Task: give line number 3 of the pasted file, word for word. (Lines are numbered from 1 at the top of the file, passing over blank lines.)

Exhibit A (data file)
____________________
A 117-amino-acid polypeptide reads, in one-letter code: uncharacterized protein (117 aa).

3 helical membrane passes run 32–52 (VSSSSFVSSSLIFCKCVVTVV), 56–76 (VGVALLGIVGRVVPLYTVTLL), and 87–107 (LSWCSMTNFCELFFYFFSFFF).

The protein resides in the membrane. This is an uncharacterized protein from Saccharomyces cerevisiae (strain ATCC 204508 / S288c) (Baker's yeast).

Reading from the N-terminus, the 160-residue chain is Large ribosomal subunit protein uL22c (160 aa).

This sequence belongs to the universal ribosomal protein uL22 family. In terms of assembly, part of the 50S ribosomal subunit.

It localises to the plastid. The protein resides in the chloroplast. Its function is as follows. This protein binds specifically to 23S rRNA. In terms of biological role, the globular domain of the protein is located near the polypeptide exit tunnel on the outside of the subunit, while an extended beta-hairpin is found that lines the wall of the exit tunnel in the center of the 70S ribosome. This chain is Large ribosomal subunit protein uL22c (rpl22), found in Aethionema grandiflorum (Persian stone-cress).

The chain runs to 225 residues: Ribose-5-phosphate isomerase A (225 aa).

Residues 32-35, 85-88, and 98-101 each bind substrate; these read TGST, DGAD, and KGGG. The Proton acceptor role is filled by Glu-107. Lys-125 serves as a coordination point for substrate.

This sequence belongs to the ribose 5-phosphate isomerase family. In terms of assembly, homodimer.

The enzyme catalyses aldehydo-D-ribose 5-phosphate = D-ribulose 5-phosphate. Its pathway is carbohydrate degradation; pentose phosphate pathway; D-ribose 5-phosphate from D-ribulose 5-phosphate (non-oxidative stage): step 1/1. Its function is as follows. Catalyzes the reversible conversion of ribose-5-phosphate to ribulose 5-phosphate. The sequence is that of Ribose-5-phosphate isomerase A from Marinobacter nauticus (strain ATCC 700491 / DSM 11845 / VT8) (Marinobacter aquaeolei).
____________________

The protein resides in the membrane. This is an uncharacterized protein from Saccharomyces cerevisiae (strain ATCC 204508 / S288c) (Baker's yeast).